But when the House took up its own version of the bill, SOPA, tech companies began lobbying heavily in opposition -- an effort that culminated in this week's demonstrations.
Reid hinted that PIPA may not be dead yet, saying: "There is no reason that the legitimate issues raised by many about this bill cannot be resolved."
Meanwhile, alternative legislation has also been proposed. A bipartisan group of senators introduced the Online Protection and Enforcement of Digital Trade Act (OPEN) on January 18 -- the same day as the Wikipedia site blackout.
Among other differences, OPEN offers more protection than SOPA would to sites accused of hosting pirated content. It also beefs up the enforcement process. It would allow digital rights holders to bring cases before the U.S. International Trade Commission (ITC), an independent agency that handles trademark infringement and other trade disputes.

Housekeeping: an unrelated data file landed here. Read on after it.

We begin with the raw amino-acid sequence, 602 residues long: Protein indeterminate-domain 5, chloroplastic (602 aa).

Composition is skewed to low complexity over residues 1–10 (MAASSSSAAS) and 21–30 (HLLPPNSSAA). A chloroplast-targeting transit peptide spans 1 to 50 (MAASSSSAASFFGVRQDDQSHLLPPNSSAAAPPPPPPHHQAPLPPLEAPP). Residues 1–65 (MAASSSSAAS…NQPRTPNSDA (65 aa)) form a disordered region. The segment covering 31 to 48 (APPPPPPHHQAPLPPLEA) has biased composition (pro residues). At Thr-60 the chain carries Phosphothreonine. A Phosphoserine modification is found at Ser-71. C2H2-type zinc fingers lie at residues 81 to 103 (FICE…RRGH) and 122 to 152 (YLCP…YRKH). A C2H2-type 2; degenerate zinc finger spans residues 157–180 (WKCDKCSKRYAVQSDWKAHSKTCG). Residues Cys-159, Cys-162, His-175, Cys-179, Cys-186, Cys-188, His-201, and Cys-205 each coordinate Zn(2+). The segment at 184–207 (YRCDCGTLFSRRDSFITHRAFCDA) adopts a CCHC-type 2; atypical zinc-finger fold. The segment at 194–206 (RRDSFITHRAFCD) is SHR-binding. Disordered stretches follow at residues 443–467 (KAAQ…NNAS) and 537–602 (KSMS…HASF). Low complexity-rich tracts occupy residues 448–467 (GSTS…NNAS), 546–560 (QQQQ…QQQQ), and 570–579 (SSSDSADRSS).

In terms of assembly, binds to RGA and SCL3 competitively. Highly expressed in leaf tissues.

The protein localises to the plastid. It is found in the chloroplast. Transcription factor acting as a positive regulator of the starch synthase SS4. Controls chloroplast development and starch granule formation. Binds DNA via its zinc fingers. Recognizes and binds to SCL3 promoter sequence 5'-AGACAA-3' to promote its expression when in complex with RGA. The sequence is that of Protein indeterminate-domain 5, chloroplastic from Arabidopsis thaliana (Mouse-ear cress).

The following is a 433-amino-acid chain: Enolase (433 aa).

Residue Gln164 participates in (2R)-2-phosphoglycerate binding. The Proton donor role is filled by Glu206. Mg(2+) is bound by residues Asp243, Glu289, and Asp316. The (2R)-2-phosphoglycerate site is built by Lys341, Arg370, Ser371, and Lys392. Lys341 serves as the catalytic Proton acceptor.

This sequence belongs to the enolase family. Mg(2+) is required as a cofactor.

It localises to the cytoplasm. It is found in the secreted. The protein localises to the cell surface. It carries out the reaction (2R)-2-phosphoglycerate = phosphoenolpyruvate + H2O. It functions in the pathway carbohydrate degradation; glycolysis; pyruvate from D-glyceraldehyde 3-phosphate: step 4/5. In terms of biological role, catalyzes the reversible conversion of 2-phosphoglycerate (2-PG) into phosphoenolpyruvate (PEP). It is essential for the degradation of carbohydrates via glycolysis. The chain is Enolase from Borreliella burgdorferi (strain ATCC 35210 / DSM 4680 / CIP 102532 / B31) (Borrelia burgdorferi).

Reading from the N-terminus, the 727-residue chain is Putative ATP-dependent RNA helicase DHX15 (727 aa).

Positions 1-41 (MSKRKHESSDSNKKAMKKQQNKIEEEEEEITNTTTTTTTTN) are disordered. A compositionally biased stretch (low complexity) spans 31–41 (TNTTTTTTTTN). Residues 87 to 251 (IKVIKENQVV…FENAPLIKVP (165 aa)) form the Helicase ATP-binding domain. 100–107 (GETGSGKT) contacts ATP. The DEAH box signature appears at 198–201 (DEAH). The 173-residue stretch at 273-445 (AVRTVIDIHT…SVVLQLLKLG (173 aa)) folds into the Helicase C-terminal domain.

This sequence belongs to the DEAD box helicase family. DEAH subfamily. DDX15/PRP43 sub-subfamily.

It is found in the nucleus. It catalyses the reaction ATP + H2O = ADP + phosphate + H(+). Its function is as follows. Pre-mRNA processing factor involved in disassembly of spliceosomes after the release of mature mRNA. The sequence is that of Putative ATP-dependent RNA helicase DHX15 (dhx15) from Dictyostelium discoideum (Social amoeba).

California Republican Darrell Issa introduced OPEN in the House, and Oregon Democrat Ron Wyden introduced the Senate version. OPEN's backers had posted the draft legislation online and invited the Web community to comment on and revise the proposal.
Soon after SOPA and PIPA were tabled, Issa released a statement cheering "supporters of the Internet" for their protest efforts.
He wrote: "Over the last two months, the intense popular effort to stop SOPA and PIPA has defeated an effort that once looked unstoppable but lacked a fundamental understanding of how Internet technologies work."
Anonymous strikes back after feds shut down piracy hub Megaupload
NEW YORK (CNNMoney) -- In one of the U.S. government's largest anti-piracy crackdowns ever, federal agents on Thursday arrested the leaders of and shut down Megaupload.com, a popular hub for illegal media downloads.
Hours later, Megaupload's fans turned the table on the feds. "Hacktivist" collective Anonymous said it set its sights on the U.S. Department of Justice and apparently knocked the agency's website offline.
"We are having website problems, but we're not sure what it's from," a DOJ spokeswoman told CNNMoney.